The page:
Columns vertically uneven in Indesign
August 27, 2007 11:19 AM   Subscribe

Typographers of the world, help me! How does one get lines of type to line up precisely in a two-column format?

I've begun using Adobe Indesign, and have run into a problem that I can find little to no information on fixing. In my document, I have two columns of text per page, and the text autoflows from column to column to column. Sprinkled throughout the text are titles or headings. However, as you can see from the examples below, a title or heading appearing in a column will make the text below it vertically misaligned with the column next to it.

Good alignment (no headings)
Misalignment after a heading

What is the best way to tackle this problem so that text in the two columns is always aligned properly, without me having to go through and fix each instance through trial and error? This document is quite long, and I am making changes along the way, so fixing each place it happens is not really practical. What combination of leading and space-before- and space-after-paragraph numbers (or other settings I don't know about) will defeat this?
posted by deadcowdan to Computers & Internet (12 answers total) 8 users marked this as a favorite
 
Determine how much to adjust the leading below your heading so that lines of text that come after the heading will have the same baseline as the adjacent column. Then set up a Character Style for the heading with that leading, and use Character styles instead of manually adjusting font/size/style/etc.
posted by willnot at 11:27 AM on August 27, 2007


Previously related.
posted by Brandon Blatcher at 11:33 AM on August 27, 2007


1. If you aren't already using paragraph styles, start.
2. Figure out some base unit for your horizontal grid. Say, 18pt.
3. Set the leading on all paragraph styles to 18pt or some multiple of that.

You'll want to force all paragraphs to conform to the appropriate style. You could reduce leading and add it back as space-after for headings, although their baselines will be misaligned if you do that (body text will stay correctly aligned).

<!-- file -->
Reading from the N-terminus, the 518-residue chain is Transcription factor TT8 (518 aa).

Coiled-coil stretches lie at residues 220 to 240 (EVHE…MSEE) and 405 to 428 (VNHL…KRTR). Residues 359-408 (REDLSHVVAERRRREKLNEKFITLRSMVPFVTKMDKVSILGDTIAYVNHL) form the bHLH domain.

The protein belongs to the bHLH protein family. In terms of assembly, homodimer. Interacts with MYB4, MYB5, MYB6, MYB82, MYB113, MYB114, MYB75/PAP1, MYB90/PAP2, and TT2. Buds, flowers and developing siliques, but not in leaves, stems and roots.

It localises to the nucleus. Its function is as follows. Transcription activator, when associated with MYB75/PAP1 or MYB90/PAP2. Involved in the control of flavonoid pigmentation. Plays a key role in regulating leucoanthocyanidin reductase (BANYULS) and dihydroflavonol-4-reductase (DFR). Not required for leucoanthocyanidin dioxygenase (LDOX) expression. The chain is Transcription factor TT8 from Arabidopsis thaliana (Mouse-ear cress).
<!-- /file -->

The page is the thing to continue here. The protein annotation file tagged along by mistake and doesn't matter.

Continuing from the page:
posted by adamrice at 11:34 AM on August 27, 2007


space before + space after = a multiple of the body text leading
posted by Dean King at 11:46 AM on August 27, 2007


all of the above, plus: in "document setup" you can set a proper baseline grid, where "proper" means: the same figure as the leading you're using in normal text, then under the "paragraph" (ctrl or apple + M) palette, check the "align to baseline grid" button and you're (well, almost) all set.

This also prevents your copy to fall off the grid if you insert oddly-sized elements such as pictures, diagrams or other text boxes.
posted by _dario at 12:16 PM on August 27, 2007 [1 favorite]


Sidebar: Leading is the term used to describe the height of the linear space below a line of text. It comes from the strip of lead typographers used to lay down after each typeset line.

I post this because I found the term unaccountably confusing until I learnt about the origin.
posted by Aquaman at 12:16 PM on August 27, 2007


Use a baseline grid Lock all your body copy to the baseline grid, and it will always line up, everywhere, across pages, spreads and no matter how wildly you draw the boxes. Better still: you don't have to do any sums to work out multiples of point sizes or anything like that.

(Just lock the body copy to the grid; headlines don't matter so much)
posted by bonaldi at 12:30 PM on August 27, 2007


Nthing the use of locking yr body text to a baseline grid. It can be annoying at times, but it's the fastest and easiest way.
posted by pfafflin at 1:22 PM on August 27, 2007


Oh man, I hate that. Back in my PageMaker days I used to line them all up by hand.

But now I keep paragraph styles segregated. I would put my header in a different frame.

@bonaldi I've never used baseline grid, but I'm going to now.
posted by sethwoodworth at 3:19 PM on August 27, 2007


Thanks for the baseline grid recommendation. I misunderstood what it did, but it is taking care of my problem in just the way I wanted it to.
posted by deadcowdan at 4:46 PM on August 27, 2007


I actually just learned that turning the baseline grid alignment OFF for an offending paragraph style can fix mis-top-alignment of large-leading headers in some cases. Mentioned here for posterity.
posted by Hey, Cupcake! at 5:52 PM on August 27, 2007


Yes, you usually don't want headlines locked to the grid, just body copy. It can work, but you have to start doing sums to make sure the point size of the font is some multiple of the baseline grid's leading, and sums suck.
posted by bonaldi at 6:54 PM on August 27, 2007


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